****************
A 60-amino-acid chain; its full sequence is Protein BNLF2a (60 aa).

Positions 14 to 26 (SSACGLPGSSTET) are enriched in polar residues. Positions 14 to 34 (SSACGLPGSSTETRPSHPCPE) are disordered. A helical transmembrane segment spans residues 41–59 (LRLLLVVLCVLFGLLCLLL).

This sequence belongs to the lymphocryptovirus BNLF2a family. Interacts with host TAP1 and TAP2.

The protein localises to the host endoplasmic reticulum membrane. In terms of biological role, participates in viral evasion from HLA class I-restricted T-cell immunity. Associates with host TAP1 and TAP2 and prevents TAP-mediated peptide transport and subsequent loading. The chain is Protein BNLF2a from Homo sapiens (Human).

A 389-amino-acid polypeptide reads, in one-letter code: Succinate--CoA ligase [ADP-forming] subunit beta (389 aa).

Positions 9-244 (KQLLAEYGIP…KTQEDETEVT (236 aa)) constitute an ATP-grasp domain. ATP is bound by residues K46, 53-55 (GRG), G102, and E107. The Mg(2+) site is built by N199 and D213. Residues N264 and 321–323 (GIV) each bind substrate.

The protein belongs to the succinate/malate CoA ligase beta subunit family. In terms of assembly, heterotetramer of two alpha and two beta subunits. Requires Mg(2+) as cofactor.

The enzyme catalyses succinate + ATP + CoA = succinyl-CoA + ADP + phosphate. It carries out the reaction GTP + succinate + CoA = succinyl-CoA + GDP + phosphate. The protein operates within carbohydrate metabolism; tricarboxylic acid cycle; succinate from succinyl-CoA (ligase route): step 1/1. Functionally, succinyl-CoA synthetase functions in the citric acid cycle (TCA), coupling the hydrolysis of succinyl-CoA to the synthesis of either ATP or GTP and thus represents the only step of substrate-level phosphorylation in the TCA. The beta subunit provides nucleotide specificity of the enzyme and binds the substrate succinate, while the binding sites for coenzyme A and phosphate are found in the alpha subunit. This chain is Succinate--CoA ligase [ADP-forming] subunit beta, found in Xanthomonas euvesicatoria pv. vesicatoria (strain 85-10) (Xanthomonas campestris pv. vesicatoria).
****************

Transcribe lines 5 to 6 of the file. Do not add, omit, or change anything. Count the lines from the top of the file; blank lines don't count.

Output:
A 389-amino-acid polypeptide reads, in one-letter code: Succinate--CoA ligase [ADP-forming] subunit beta (389 aa).

Positions 9-244 (KQLLAEYGIP…KTQEDETEVT (236 aa)) constitute an ATP-grasp domain. ATP is bound by residues K46, 53-55 (GRG), G102, and E107. The Mg(2+) site is built by N199 and D213. Residues N264 and 321–323 (GIV) each bind substrate.